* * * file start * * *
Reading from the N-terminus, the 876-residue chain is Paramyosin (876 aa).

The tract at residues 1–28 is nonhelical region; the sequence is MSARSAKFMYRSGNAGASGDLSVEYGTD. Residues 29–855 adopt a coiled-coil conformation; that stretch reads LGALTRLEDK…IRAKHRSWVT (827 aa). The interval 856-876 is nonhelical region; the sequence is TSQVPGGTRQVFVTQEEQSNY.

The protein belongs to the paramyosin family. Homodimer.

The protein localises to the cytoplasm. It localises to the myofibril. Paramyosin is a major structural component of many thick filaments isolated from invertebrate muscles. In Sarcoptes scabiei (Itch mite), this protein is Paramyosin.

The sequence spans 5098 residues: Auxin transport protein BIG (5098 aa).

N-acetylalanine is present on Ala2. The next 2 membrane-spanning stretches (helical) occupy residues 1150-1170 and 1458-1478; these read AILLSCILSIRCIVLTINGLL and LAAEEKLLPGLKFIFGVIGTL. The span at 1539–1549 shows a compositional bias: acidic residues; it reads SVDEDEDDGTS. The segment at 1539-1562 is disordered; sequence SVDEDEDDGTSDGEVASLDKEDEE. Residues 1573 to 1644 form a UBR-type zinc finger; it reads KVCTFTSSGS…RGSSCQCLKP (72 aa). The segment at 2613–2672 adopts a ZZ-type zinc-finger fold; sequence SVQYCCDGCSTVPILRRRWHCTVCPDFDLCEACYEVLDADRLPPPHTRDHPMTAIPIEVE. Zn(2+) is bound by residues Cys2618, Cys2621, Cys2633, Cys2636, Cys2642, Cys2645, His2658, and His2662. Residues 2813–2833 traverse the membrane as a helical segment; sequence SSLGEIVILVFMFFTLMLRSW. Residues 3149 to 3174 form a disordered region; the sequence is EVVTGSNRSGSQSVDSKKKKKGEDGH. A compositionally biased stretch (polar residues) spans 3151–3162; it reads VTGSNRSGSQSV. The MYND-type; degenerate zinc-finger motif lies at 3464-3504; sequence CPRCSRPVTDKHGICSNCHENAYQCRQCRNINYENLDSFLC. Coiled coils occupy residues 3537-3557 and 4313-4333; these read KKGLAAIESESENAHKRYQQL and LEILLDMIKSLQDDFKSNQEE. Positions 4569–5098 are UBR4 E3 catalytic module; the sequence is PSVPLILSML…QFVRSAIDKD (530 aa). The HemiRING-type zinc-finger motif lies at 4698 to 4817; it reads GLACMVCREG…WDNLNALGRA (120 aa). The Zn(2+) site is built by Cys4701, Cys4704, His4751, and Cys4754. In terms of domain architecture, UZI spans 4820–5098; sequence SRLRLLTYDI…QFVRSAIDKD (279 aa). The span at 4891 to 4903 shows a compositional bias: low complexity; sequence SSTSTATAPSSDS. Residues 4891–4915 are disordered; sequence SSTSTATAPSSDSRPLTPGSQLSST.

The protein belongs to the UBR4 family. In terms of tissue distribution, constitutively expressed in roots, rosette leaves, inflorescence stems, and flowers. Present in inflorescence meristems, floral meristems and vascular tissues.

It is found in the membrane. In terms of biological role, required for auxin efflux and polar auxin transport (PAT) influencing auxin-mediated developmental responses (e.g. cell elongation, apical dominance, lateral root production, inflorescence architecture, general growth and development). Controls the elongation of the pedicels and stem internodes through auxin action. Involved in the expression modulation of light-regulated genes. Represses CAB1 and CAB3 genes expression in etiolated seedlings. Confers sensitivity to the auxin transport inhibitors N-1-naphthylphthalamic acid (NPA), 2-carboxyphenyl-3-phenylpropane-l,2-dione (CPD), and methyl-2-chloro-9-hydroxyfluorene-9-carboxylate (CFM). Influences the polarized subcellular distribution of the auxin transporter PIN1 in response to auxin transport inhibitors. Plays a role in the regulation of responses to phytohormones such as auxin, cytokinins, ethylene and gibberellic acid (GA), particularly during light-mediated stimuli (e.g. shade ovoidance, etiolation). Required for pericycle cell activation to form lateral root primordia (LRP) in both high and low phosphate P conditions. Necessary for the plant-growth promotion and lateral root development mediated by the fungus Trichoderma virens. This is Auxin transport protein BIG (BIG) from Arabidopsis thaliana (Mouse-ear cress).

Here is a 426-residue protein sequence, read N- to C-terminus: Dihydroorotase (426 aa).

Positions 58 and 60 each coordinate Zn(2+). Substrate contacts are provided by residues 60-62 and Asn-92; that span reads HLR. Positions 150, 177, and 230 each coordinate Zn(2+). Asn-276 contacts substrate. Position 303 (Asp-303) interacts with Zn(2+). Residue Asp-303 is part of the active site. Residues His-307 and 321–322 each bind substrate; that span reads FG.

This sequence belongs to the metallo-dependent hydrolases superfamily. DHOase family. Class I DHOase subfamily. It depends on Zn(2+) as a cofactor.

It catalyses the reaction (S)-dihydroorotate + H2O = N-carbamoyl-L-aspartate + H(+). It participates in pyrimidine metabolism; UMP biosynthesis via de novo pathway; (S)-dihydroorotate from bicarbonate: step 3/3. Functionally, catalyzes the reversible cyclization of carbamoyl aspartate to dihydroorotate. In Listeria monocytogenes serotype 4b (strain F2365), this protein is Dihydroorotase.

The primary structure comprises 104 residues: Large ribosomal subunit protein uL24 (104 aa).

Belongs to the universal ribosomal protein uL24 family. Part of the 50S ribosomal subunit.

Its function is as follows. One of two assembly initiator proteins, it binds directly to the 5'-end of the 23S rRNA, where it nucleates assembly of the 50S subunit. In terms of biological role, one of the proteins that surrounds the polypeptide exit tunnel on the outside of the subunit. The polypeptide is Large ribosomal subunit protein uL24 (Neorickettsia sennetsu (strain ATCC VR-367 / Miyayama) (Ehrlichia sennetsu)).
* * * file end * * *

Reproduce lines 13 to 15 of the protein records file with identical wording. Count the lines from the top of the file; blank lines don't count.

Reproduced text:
The primary structure comprises 104 residues: Large ribosomal subunit protein uL24 (104 aa).

Belongs to the universal ribosomal protein uL24 family. Part of the 50S ribosomal subunit.

Its function is as follows. One of two assembly initiator proteins, it binds directly to the 5'-end of the 23S rRNA, where it nucleates assembly of the 50S subunit. In terms of biological role, one of the proteins that surrounds the polypeptide exit tunnel on the outside of the subunit. The polypeptide is Large ribosomal subunit protein uL24 (Neorickettsia sennetsu (strain ATCC VR-367 / Miyayama) (Ehrlichia sennetsu)).